John, you have got to be kidding me. Who are you to call us spewing long-term hatred when Turkish youth is raised with an open mind and Armenian youth is raised with hatred towards Turks? From when onwards is trying to defend yourself against false accusations has become spewing hatred? Do you know aything about ANCA? Have you heard anything about system of a down? Has not Steve Cohen been harrassed recently by an Armenian filmmaker just because he denied the so called genocide? Turks are so ignorant about events of 1915 because they believe they are innocent and they are leading their normal lives. You on the other hand live with a dream of Turkey recognising the events of 1915 as genocide. Get a life. The Last Manumentsi, who are you to call us uneducated when you can not even answer anything written above or make any proper statement other than saying that ‘Turks have lots of enemies’. This declaration of yours only is sufficient to make people understand what we are dealing with, pure propaganda and hatred towards Turks, blaming Turks for things that are actually being done by yourselves. Turks have enemies maybe because they are ALIVE and not written off from earth by other REAL ETHNIC CLEANSINGS all around the world. Turks have enemies maybe because they were never oppressed under Ottoman ruling and were able to get their own land and freedom in the end. Turks have enemies maybe it is because of the propaganda you are part of. What a joke. Do you know anything about Ottoman History? Who are you to judge me or my nation and then accuse me of denial? Have you heard anything about Armenian terrorism? I suggest you go read a book by an Austrian professor and historian called Ericq Feigl. The name of the book is Armenian Mythomania.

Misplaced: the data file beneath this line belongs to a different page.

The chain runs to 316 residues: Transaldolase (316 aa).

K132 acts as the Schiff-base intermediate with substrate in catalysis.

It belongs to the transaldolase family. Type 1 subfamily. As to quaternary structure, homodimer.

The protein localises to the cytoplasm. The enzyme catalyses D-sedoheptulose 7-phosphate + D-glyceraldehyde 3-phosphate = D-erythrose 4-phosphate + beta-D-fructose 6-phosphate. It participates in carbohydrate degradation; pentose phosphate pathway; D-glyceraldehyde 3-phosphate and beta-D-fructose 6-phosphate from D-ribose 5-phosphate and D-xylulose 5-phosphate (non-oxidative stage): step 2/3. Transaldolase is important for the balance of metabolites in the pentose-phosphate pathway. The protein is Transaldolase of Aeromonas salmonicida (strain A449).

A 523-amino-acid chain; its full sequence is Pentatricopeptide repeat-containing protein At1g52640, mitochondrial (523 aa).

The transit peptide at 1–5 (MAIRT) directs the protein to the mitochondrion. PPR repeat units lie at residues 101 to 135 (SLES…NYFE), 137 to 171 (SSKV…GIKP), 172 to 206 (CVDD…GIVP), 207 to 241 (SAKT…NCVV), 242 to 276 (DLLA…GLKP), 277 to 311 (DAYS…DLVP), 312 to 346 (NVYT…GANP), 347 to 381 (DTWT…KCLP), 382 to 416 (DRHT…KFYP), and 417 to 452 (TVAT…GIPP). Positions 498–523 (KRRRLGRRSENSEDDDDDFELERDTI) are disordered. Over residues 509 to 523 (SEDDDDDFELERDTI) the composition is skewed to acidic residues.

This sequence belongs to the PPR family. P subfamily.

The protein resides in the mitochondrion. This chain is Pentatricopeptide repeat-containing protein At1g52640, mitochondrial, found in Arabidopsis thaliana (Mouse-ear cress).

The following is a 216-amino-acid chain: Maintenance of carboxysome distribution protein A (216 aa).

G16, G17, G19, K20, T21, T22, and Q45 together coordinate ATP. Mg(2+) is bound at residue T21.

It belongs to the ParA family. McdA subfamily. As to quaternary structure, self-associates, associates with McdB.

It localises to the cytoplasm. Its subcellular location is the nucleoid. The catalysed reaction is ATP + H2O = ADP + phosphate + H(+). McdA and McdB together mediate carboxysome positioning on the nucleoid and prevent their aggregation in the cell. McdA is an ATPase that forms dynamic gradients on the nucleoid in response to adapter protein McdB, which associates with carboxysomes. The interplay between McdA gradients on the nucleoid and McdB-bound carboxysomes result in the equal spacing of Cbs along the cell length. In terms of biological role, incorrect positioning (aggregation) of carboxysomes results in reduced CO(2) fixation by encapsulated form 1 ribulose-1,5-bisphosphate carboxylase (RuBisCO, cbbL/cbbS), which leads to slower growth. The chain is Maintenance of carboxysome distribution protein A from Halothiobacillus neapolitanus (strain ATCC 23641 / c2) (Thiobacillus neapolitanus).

John September 12, 2008
If the Turkish youth has been raised in blissful ignorance, that is the Turks’ problem. Turks have also been brought up by the myth that Anatolia is the cradle of the Turkish civilization that dates back to an 8000 year history, and that the origin of world nations of the world is actually Turkish.

Well one can choose to live in a colourful mythological world if one wants, and be happy with the bliss that comes with it, but it is quite something else to construct and fabricate the history of other people to suite this mythological and make-belief world. Which ultimately makes no room to the "minor incident" of the destruction of the Armenian nation in the Ottoman Empire.

You have proven, time and again that you choose to be ignorant about the Armenian history, probably driven by a fear that learning the history of the Armenians will shake the mythological construct of what the Turkish youth have studied in their schools to date.